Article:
Organ Donor Pushes for Paid Leave: “My body needed more time”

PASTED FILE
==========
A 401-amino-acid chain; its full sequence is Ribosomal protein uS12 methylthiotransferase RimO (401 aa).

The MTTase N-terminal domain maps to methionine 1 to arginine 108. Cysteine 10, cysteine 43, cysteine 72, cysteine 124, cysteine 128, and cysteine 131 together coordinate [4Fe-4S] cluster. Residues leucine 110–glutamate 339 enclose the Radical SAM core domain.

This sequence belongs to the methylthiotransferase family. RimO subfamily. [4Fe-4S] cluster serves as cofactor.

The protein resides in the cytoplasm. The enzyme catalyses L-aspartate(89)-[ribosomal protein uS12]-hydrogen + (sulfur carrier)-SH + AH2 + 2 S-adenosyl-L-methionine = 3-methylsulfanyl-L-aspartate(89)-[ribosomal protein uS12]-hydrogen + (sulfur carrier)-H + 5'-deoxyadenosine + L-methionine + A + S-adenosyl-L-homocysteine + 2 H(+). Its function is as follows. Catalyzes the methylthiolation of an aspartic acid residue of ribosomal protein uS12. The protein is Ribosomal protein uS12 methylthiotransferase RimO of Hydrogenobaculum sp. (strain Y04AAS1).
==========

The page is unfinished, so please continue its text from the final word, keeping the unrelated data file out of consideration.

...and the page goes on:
LOUISVILLE, Ky. – Beth Burbridge can’t help but smile and laugh, beaming with joy, as she scrolls through the pictures and videos saved to her phone. She remembers meeting her kidney recipient, Jackson, and making the announcement she was to give part of herself to him. That was in May. Months later, the kidney donor has recovered from surgery; however, the road wasn’t easy at first. Burbridge had to return to work just six days after her procedure. She’s since been pushing for a new law in Kentucky, to require state government employees have the option for paid leave when donating an organ. Burbridge assures everyone she meets she has no regrets about her decision to give her kidney. “With this small sacrifice that I made, it saved his life. It saved this mom and dad from a worst-case scenario,” Burbridge says. She was inspired to give, when she thought of her own three young sons. Burbridge knew she would have a kind neighbor do the same for them, if ever needed. “The idea that there would ever be an instance where they needed something and I couldn’t help them…it’s heartbreaking,” Burbridge explains. What’s surprising, is the thing that stressed her most in the process: “I started to get really stressed out thinking about trying to return to work six days after donating a kidney.” After much research, she prompted State Representative Jerry Miller (R- Louisville) to file the bill to require paid leave be offered to state employees when they donate an organ such as a kidney, lung, bone marrow, and others. There would also be a tax deduction of up to $10,000 for donor-related costs. Without this becoming law, Burbridge fears the pool of people capable of being live donors is much smaller than it should be in Kentucky. “We’re missing an opportunity to give people the chance,” she says. Rep. Miller admits, it would cost the state money. He says it could also make some money, though. “So, it affects our Medicaid costs to the extent that we get more and more people off of dialysis that means that we have a lower Medicaid cost… and plus, there’s more payroll taxes because they’re able to spend more time earning a living,” explains Miller. Burbridge feels this is the best way to save lives, in the state where federal data shows there are 726 people on the waiting list for a kidney.